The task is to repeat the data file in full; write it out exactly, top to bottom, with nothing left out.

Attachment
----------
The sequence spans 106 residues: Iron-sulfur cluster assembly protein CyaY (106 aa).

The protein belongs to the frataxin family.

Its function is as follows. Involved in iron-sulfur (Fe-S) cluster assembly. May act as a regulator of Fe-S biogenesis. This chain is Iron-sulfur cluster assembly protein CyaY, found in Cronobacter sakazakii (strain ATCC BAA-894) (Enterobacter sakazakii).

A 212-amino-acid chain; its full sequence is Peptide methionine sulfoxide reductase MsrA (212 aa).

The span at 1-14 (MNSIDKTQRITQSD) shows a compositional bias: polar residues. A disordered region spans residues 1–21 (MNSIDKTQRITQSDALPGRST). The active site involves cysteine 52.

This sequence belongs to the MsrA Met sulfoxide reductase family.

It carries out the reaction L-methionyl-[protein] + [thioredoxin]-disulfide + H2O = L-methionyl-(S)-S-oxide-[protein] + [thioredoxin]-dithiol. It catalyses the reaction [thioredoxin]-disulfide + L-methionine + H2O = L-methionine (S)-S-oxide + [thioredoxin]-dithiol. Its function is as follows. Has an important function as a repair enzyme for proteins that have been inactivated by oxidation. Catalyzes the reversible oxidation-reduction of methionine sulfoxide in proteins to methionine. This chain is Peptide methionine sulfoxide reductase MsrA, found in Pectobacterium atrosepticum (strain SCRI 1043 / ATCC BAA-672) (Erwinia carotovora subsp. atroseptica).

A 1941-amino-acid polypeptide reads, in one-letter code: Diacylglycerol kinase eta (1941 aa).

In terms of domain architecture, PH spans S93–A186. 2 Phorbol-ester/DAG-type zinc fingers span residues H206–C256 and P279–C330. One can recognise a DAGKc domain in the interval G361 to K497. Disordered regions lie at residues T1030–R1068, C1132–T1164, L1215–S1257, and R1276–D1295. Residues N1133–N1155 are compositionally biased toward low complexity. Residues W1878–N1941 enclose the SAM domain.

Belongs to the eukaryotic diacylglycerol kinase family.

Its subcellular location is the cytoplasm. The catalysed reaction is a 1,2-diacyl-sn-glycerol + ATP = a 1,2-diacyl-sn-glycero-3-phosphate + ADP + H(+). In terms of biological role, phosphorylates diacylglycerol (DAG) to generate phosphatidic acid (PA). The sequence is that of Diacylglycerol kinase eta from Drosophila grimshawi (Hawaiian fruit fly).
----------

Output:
The sequence spans 106 residues: Iron-sulfur cluster assembly protein CyaY (106 aa).

The protein belongs to the frataxin family.

Its function is as follows. Involved in iron-sulfur (Fe-S) cluster assembly. May act as a regulator of Fe-S biogenesis. This chain is Iron-sulfur cluster assembly protein CyaY, found in Cronobacter sakazakii (strain ATCC BAA-894) (Enterobacter sakazakii).

A 212-amino-acid chain; its full sequence is Peptide methionine sulfoxide reductase MsrA (212 aa).

The span at 1-14 (MNSIDKTQRITQSD) shows a compositional bias: polar residues. A disordered region spans residues 1–21 (MNSIDKTQRITQSDALPGRST). The active site involves cysteine 52.

This sequence belongs to the MsrA Met sulfoxide reductase family.

It carries out the reaction L-methionyl-[protein] + [thioredoxin]-disulfide + H2O = L-methionyl-(S)-S-oxide-[protein] + [thioredoxin]-dithiol. It catalyses the reaction [thioredoxin]-disulfide + L-methionine + H2O = L-methionine (S)-S-oxide + [thioredoxin]-dithiol. Its function is as follows. Has an important function as a repair enzyme for proteins that have been inactivated by oxidation. Catalyzes the reversible oxidation-reduction of methionine sulfoxide in proteins to methionine. This chain is Peptide methionine sulfoxide reductase MsrA, found in Pectobacterium atrosepticum (strain SCRI 1043 / ATCC BAA-672) (Erwinia carotovora subsp. atroseptica).

A 1941-amino-acid polypeptide reads, in one-letter code: Diacylglycerol kinase eta (1941 aa).

In terms of domain architecture, PH spans S93–A186. 2 Phorbol-ester/DAG-type zinc fingers span residues H206–C256 and P279–C330. One can recognise a DAGKc domain in the interval G361 to K497. Disordered regions lie at residues T1030–R1068, C1132–T1164, L1215–S1257, and R1276–D1295. Residues N1133–N1155 are compositionally biased toward low complexity. Residues W1878–N1941 enclose the SAM domain.

Belongs to the eukaryotic diacylglycerol kinase family.

Its subcellular location is the cytoplasm. The catalysed reaction is a 1,2-diacyl-sn-glycerol + ATP = a 1,2-diacyl-sn-glycero-3-phosphate + ADP + H(+). In terms of biological role, phosphorylates diacylglycerol (DAG) to generate phosphatidic acid (PA). The sequence is that of Diacylglycerol kinase eta from Drosophila grimshawi (Hawaiian fruit fly).